Lithium Shortage and Supply

Lithium comes from spodumene ore via hard rock mining or from metallic brines stored in man-made ponds in the high deserts around the world, South America primarily. If brine is the source material, water has been pumped into the earth, usually in a very remote location, to create a brine that is captured in storage ponds. Natural evaporation over 18-24 months results in lithium carbonate. Lithium carbonate can be chemically converted into lithium hydroxide.

The alternative to a brine operation is the hard rock mining of spodumene ore.

Australia is the world’s largest lithium producer. They have a government forecast for the lithium market. Lithium supply-and-demand will be tight in 2023. In a quarterly report issued in December, it said world demand is estimated to rise to 724,000 metric tons of lithium carbonate equivalent by 2023, from 486,000 metric tons in 2021, as “global EV uptake rises”. Total global production, measured as lithium carbonate equivalent, was forecast in December at 485,000 tonnes in 2021, growing to 615,000 tonnes in 2022 and 821,000 tonnes in 2023, according to Australia’s Department of Industry.

486000 metric tons of lithium carbonate made about 100000 tons of lithium for car batteries. Tesla needs about 10 kilograms of lithium per 50 kwh car. This would seem to mean that if all the lithium went to pure battery electric cars (BEV) then the 2021 supply would have been enough for nearly 10 million cars. There ended up being a mix of BEV and plug in hybrids and stationary storage. If the raw lithium carbonate is increased like Australia projects then that is enough for maybe 18 million BEVs in 2023. However, plug in hybrids and stationary storage will still be made. This is the raw material shortage issue for lithium. Getting to 9 million BEV in 2022 and then 15 million EV in 2023 will be pushing the limits of the lithium ramp.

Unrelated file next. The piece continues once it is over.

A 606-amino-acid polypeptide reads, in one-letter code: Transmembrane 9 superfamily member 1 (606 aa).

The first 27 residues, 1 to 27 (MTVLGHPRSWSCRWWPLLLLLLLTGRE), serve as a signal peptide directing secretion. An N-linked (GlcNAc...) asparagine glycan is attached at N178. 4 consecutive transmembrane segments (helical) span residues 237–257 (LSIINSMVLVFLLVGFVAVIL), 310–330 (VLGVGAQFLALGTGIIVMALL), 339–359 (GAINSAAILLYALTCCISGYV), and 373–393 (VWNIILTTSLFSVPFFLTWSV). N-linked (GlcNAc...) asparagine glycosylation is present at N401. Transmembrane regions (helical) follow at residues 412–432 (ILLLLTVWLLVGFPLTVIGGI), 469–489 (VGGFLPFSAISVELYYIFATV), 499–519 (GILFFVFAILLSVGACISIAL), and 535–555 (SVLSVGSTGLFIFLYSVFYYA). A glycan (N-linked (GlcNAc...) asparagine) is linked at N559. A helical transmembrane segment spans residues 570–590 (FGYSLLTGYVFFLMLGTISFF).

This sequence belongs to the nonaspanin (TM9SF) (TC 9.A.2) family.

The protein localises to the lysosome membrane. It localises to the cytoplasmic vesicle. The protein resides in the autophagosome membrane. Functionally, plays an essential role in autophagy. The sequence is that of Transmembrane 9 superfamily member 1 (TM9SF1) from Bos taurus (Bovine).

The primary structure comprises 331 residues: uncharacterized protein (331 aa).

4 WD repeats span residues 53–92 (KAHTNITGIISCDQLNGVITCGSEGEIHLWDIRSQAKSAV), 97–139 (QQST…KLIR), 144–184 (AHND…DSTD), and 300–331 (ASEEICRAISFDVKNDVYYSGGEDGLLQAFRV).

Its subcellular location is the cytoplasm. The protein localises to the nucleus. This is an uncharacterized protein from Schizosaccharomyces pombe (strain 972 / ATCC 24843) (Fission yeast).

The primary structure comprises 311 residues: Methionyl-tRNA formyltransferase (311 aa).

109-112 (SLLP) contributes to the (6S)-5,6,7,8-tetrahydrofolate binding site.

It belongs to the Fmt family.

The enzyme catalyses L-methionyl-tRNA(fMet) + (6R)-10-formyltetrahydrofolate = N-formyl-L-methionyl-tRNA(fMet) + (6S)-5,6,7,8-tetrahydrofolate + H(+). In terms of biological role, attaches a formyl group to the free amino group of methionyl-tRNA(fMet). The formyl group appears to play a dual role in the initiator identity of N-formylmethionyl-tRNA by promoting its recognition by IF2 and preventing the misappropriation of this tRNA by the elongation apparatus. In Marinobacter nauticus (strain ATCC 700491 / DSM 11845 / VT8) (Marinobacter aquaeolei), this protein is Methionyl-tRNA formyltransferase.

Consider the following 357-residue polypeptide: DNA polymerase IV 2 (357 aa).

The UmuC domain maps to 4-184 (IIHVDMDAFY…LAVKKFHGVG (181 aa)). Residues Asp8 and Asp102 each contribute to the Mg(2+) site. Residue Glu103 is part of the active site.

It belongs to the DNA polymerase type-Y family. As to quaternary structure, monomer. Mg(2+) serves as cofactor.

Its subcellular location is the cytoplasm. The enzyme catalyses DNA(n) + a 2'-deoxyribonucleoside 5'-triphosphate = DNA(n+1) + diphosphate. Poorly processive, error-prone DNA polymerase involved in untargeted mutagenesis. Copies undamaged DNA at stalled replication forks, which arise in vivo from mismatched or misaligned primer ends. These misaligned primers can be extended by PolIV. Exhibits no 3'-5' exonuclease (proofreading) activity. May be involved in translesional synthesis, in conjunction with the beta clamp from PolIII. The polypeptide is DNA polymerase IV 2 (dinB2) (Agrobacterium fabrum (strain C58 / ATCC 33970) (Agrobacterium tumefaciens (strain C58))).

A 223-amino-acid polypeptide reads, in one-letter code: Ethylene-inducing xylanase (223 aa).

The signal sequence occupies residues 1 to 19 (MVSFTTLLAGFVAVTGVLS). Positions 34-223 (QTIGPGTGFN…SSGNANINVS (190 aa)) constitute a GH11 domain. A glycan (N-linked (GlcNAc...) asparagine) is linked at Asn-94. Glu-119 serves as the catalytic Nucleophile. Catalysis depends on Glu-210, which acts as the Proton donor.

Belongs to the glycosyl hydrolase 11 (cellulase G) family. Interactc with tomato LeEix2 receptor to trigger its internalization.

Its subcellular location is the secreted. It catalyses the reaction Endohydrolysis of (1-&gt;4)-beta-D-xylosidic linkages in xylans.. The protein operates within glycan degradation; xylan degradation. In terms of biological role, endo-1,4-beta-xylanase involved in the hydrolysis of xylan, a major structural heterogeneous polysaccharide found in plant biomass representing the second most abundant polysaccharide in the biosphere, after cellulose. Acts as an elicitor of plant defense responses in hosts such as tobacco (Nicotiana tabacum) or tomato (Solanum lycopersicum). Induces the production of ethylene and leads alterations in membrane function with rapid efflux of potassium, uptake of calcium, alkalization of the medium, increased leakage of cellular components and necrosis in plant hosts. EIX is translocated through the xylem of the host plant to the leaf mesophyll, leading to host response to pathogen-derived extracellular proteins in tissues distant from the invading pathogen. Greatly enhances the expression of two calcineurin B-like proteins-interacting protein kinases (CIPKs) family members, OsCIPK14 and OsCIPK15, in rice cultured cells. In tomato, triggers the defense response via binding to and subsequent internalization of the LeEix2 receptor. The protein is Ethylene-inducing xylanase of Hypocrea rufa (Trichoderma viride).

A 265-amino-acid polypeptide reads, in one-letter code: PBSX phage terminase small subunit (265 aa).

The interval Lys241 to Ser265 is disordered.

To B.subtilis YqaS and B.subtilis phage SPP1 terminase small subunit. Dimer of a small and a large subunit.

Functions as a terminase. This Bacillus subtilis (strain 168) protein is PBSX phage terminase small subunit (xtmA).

The Bank of America has a forecast for the lithium market. There were about 4.2 million EVs made in 2021. This required about 176,000 tons of lithium (hydroxide?). If the Bank of America is correct and the percentage of lithium used for electric cars stayed about the same as 2021, then we would have enough Lithium for 29-30 million BEV in 2027. This could increase by 20% with improved efficiencies converting energy into movement. This would be about 36 million BEV in 2027. This goes to Tesla wanting to find ways to enable a faster conversion of the 2 billion global cars in 2027 to all electric. Tesla has talked about a Tesla Master Plan 3 to get all of the materials and supply chain to accelerate the electrification of the world. I would estimate that Tesla would want to at least double the availability or use of key materials to enable 80 million BEV in 2027 and then a further doubling by 2035 to enable abundant batteries for cars and for stationary storage.

Benchmark Mining also forecasts lithium and thinks B of A is being overly optimistic.

Benchmark Mineral Intelligence outlined 5 fundamental reasons as to why the oversupply of batteries call is wrong.

* Industry cannot reply on Chinese supply, China has traditionally produced low quality lithium
* Capacity does not equal supply
* New lithium supply comes at a higher cost base
* Contract pricing is important
* Lithium chemical capacity may not meet downstream specifications

Several Australian -listed lithium players are expected to come online in the next couple of years (and ramp up in subsequent years), notably:

2022: Core Lithium (ASX: CXO)

Mineral Resources’ (ASX: MIN) Mt Marion ramp up

2023: Sayona Mining (ASX: SYA)

2024: Lake Resources (ASX: LKE), Liontown Resources (ASX: LTR)

Allkem’s (ASX: AKE) James Bay and Sal de Vida projects

2025: Leo Lithium (ASX: LLL)

By tonnage, the most significant projects/companies are:

Mineral Resources’ Mt Marion stage two upgrade to 900,000tpa

Liontown’s Kathleen Valley project producing 511,000tpa (increasing to 658,000tpa)

Liontown expects to supply around 5% of global spodumene in 2024

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